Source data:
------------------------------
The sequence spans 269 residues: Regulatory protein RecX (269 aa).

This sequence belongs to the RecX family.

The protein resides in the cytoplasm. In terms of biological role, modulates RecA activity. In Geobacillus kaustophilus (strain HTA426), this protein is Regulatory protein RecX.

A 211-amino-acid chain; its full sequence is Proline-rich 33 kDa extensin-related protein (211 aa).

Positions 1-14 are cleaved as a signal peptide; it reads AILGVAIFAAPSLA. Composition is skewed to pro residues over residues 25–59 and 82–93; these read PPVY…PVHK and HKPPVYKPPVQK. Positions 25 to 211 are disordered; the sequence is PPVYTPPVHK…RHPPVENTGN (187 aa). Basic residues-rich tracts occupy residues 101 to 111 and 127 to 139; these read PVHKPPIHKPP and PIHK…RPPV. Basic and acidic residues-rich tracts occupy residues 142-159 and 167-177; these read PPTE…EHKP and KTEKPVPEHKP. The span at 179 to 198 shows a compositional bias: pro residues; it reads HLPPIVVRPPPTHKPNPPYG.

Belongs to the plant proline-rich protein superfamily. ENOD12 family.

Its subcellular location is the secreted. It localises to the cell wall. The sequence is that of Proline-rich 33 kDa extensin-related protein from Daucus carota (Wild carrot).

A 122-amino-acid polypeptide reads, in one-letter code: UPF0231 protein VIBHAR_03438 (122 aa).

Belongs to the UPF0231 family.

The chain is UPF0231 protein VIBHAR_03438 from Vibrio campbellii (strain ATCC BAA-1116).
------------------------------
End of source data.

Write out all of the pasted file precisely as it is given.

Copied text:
The sequence spans 269 residues: Regulatory protein RecX (269 aa).

This sequence belongs to the RecX family.

The protein resides in the cytoplasm. In terms of biological role, modulates RecA activity. In Geobacillus kaustophilus (strain HTA426), this protein is Regulatory protein RecX.

A 211-amino-acid chain; its full sequence is Proline-rich 33 kDa extensin-related protein (211 aa).

Positions 1-14 are cleaved as a signal peptide; it reads AILGVAIFAAPSLA. Composition is skewed to pro residues over residues 25–59 and 82–93; these read PPVY…PVHK and HKPPVYKPPVQK. Positions 25 to 211 are disordered; the sequence is PPVYTPPVHK…RHPPVENTGN (187 aa). Basic residues-rich tracts occupy residues 101 to 111 and 127 to 139; these read PVHKPPIHKPP and PIHK…RPPV. Basic and acidic residues-rich tracts occupy residues 142-159 and 167-177; these read PPTE…EHKP and KTEKPVPEHKP. The span at 179 to 198 shows a compositional bias: pro residues; it reads HLPPIVVRPPPTHKPNPPYG.

Belongs to the plant proline-rich protein superfamily. ENOD12 family.

Its subcellular location is the secreted. It localises to the cell wall. The sequence is that of Proline-rich 33 kDa extensin-related protein from Daucus carota (Wild carrot).

A 122-amino-acid polypeptide reads, in one-letter code: UPF0231 protein VIBHAR_03438 (122 aa).

Belongs to the UPF0231 family.

The chain is UPF0231 protein VIBHAR_03438 from Vibrio campbellii (strain ATCC BAA-1116).